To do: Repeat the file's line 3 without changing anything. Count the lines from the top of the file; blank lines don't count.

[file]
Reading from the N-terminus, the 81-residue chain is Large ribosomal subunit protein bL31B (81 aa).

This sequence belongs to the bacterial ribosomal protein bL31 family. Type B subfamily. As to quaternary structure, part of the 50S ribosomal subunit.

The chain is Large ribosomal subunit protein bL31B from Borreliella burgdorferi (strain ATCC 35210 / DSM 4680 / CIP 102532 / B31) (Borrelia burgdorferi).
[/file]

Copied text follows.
The chain is Large ribosomal subunit protein bL31B from Borreliella burgdorferi (strain ATCC 35210 / DSM 4680 / CIP 102532 / B31) (Borrelia burgdorferi).